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Hypothyroidism: Does it cause joint pain?By Mayo Clinic staff
Original Article: http://www.mayoclinic.com/health/hypothyroidism/AN00069
- With Mayo Clinic endocrinologist
Todd B. Nippoldt, M.D.read biographyclose window
Todd B. Nippoldt, M.D.Todd Nippoldt, M.D.
Dr. Todd Nippoldt is a board-certified specialist in internal medicine and endocrinology and metabolism. He has special expertise in the area of hormone disorders affecting the pituitary and adrenal glands as well as the testes and ovaries. He has been a member of the Mayo Clinic staff since 1988.
He's a consultant in the Division of Endocrinology, Metabolism and Nutrition and works with patients who have disorders of the hormone-producing glands. Common disorders include diabetes, thyroid problems, osteoporosis and elevated cholesterol levels.
He's also involved in andrology, the study of male hormonal disorders, male infertility and male sexual dysfunction, and is an assistant professor of medicine at College of Medicine, Mayo Clinic.
Dr. Nippoldt, a St. Paul, Minn., native, has also contributed to "Mayo Clinic Health Letter," the "Mayo Clinic Family Health Book" and a Mayo Clinic CD-ROM. He's a fellow in the American College of Physicians and a member of the American Society for Reproductive Medicine, the American Society of Andrology, The Endocrine Society, The Pituitary Society and the American Association of Clinical Endocrinologists.
"I have found that those patients who have gone to the Internet and obtained accurate medical information come to their appointment with me very well informed, and the discussions regarding the evaluation and management of their condition are very productive and satisfying," he says.
"The key, however, is obtaining accurate medical information. As a medical editor, I hope to be able to ensure that accurate, relevant and up-to-date information is available for patients and their families."
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Hypothyroidism: Does it cause joint pain?
Can hypothyroidism cause joint pain? I have hypothyroidism and have been experiencing severe arthritis-like pain in my shoulders and hips.
from Todd B. Nippoldt, M.D.
For some people, hypothyroidism can contribute to joint and muscle problems.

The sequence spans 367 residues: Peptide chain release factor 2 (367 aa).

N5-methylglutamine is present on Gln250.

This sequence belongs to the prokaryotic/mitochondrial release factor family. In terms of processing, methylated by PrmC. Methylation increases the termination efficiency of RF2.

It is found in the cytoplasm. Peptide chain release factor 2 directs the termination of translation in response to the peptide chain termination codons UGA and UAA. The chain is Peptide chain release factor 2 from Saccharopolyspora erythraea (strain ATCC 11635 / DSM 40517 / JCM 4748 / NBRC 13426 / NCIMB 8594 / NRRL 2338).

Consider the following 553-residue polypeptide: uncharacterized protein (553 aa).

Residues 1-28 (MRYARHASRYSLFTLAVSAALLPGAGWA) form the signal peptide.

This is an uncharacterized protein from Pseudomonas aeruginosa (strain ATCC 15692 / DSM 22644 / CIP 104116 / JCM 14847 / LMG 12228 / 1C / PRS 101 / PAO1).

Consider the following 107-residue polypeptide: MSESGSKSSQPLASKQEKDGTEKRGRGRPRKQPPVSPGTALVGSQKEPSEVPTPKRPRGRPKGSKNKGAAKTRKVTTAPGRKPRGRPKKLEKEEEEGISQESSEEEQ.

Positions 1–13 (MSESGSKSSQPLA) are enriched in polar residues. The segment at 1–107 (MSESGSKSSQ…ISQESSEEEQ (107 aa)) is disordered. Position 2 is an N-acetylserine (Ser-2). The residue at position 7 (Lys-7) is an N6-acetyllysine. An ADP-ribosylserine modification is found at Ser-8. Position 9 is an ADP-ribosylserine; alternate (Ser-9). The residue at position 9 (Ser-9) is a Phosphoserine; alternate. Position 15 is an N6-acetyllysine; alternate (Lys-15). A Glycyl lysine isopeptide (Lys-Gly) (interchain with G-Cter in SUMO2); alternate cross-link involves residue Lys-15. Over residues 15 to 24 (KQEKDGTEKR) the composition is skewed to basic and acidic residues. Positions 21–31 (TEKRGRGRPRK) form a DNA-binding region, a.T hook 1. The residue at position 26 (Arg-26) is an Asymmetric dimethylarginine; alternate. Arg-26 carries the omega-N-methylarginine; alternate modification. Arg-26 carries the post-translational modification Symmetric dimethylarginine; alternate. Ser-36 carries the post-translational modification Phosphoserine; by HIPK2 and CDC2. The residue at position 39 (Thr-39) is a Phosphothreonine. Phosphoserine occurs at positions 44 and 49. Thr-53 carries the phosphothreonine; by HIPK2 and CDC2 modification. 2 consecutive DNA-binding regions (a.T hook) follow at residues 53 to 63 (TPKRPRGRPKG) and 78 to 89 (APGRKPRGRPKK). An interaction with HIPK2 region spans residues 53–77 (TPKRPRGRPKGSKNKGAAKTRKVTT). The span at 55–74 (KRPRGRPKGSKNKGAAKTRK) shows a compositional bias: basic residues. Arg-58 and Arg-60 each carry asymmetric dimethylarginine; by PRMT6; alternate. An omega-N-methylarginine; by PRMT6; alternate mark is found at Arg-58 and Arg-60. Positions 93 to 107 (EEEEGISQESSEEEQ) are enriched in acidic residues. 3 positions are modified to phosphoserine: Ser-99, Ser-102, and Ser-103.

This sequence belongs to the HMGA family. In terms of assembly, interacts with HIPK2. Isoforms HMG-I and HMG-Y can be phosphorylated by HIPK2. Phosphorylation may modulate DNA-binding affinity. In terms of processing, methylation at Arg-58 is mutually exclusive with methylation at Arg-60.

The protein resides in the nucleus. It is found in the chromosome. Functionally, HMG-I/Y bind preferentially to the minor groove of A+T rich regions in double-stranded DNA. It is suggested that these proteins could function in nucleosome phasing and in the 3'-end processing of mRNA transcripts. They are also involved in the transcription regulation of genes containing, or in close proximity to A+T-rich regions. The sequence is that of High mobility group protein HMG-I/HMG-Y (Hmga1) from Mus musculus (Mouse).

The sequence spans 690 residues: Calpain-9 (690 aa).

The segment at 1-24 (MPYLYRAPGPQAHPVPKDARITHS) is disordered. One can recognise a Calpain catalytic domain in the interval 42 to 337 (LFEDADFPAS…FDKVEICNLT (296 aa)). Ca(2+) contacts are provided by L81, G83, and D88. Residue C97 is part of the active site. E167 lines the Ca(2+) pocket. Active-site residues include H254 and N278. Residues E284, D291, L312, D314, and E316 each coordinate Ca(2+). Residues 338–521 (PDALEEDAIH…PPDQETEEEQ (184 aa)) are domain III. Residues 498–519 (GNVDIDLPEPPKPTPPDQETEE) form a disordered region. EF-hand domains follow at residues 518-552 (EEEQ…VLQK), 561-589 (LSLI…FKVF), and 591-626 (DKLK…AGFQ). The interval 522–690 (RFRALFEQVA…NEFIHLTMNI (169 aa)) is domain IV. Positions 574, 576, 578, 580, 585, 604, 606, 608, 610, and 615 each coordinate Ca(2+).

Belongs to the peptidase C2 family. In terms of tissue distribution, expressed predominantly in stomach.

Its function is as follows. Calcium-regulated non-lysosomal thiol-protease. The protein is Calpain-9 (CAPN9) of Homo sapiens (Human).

Specifically, hypothyroidism may lead to:
- Muscle aches, tenderness and stiffness, especially in the shoulders and hips
- Joint pain and stiffness
- Swelling of the knee joint and small joints in the hands and feet
- Carpal tunnel syndrome
Although common over the counter pain relievers such as ibuprofen (Motrin, Advil, others) or acetaminophen (Tylenol, others) can help with pain, adequate thyroid hormone replacement is the primary treatment and often dramatically reduces pain.
When to see your doctor
Keep in mind that people with the most common form of hypothyroidism have an increased risk of developing other autoimmune diseases, such as rheumatoid arthritis. If pain, stiffness and swelling don't improve after adequate thyroid treatment, consult your doctor. He or she may consider other possible causes of your joint pain.
Thyroid disease: Can it affect a person's mood?
- Jameson JL, et al. Disorders of the thyroid gland. In: Longo DL, et al. Harrison's Online. 18th ed. New York, N.Y.: McGraw-Hill; 2012. http://www.accessmedicine.com/content.aspx?aID=2877356&searchStr=hypothyroidism. Accessed Feb 25, 2013.
- Wolff K, et al. Endocrine, metabolic, nutritional, and genetic diseases. In: Wolff K, et al. Fitzpatrick's Color Atlas and Synopsis of Clinical Dermatology. 6th ed. New York, N.Y.: McGraw-Hill; 2009. http://www.accessmedicine.com/content.aspx?aID=5189255&searchStr=myxedema. Accessed Feb. 25, 2013.
- Tagoe CE, et al. Rheumatic manifestations of autoimmune thyroid disease: The other autoimmune disease. The Journal of Rheumatology. 2012;39:1125.